On Faith

Version 1.0 of 13/1/2011-11:42 a.m.

Ok, so the subject of faith keeps coming back as a joke mostly. The last joke was the posts about Santa. One can meticulously trace the 'joke' in the corresponding news groups, alt.atheism and alt.bible to which I have never contributed, except maybe once, long time ago.

My objective now, is to not actually defend either position, rather to propose a natural solution that transcends the dualist niche in which both positions dwell.

An atheist or a theist will claim various insistent arguments, sometimes consistent, other times not, yet the unmistakably definite sensation of disappointment after reading either side's arguments, usually overwhelms one, as one quits altogether to 'follow', because one finally recognizes the futility of arguing for either side, or rather, because the elaboration and the complexity or the 'depth' of some proponents' arguments, has reached the level of insanity.

Perhaps this is the actual objective of both proponents. To delve so deeply into their subject so that they are unable to distinguish between friendly and hostile memes. It's just a matter of classification, if you will, and to insist on either side, is simply incomplete in itself.

The natural process of enlightenment, in my opinion, includes at the very least an 'alternation' of sides. More concisely put: To understand both positions, you need to become both an atheist and a theist. Is this possible? Of course it is. Look at your background: Some of us come from relatively benign classical Christian households, and have been shoved with the doctrine at one time or another. Then, we have either rebelled or we've simply abandoned the matter altogether. Some of those who have rebelled, stayed pretty much agnostics or atheists. Others, never had a chance to understand the doctrine altogether, and they never bothered.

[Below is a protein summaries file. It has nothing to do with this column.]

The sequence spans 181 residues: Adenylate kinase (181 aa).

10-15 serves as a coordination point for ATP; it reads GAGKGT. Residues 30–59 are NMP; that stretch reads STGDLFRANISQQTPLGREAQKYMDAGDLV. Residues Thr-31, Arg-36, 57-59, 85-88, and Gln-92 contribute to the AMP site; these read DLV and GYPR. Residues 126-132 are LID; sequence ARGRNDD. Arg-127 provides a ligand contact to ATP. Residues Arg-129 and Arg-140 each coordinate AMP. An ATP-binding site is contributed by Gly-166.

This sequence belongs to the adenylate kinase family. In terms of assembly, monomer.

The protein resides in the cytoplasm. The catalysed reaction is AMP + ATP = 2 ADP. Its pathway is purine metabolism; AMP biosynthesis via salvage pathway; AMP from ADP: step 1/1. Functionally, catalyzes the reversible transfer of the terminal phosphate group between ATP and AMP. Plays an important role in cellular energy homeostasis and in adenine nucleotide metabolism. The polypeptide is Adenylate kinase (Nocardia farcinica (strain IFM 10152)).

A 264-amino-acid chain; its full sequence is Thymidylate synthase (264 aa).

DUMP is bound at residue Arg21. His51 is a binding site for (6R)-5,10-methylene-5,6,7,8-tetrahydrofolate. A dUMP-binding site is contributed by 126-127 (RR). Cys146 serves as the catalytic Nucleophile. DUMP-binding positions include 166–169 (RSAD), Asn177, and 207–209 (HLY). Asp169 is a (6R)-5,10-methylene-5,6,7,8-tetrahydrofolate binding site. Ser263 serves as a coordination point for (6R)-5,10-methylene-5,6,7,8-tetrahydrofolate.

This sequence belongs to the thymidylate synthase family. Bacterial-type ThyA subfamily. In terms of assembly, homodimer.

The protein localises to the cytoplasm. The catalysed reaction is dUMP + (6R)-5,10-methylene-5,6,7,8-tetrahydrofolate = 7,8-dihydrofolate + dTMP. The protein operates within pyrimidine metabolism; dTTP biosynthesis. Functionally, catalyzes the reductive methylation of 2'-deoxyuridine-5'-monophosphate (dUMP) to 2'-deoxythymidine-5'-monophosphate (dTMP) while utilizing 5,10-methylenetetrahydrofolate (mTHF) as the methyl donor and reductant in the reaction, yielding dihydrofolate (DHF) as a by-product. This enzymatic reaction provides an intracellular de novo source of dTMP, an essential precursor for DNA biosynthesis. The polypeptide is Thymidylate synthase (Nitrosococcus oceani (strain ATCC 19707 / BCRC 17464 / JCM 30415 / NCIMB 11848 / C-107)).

One week ago, i was having a chat with a woman I love, who is a theology graduate. She was asking me whether the command to not 'steal' (for example, for reasons of linguistic liberty) has any significance. It was clear that despite her 4 years in theology school, she failed to understand a very basic issue.

I asked her back: "Have you ever stolen anything?" Her answer was "no, nor do I plan to ever steal!" Well, you can immediately see the shortcoming in this situation. It is not a matter of lack of wisdom or study, it is a matter of lack of *experience*.

Society has built a certain moral code around us, whether it be in the form of religion or in the form of some tangible philosophical ideal. (Thou shall NOT..., etch). Consider then for a moment, the possible course of action that *obliges* one, out of love for the experience itself, to violate *all* ideals, to gain thus some form of knowledge, which otherwise is prohibited due to the constrains of the code itself.

Well, ok, it is mostly a gedanken experiment, you say. You cannot actually go out there and take someone's life. True. But there is a fine line between those who will not do it because of the moral code, and those who would gladly do it for the experience, yet abstain because of severe repercussions, mostly related to chastisement from society's laws.

Question is, which kind do you belong to? And the reason I ask you of this, is because *unless* you have tasted the backfire of the actual experience, whether prohibited or not, you *cannot* know what it means to "NOT..." etc.

As you can see, liberty as a value, is again severely constrained, even as defined by the most prominent libertarians. "My liberty ends where I start interfering with yours". Do you actually agree with that? I am not blaming you if you do. Most of us accept the above de-facto, without questioning it, simply because it (temporarily) works and keeps the mechanism in balance.

Ah, but what happens when you violate the ideal either mentally or tangibly? What happens if you decide, just for the sake of the experience itself to completely *negate* all your ideals?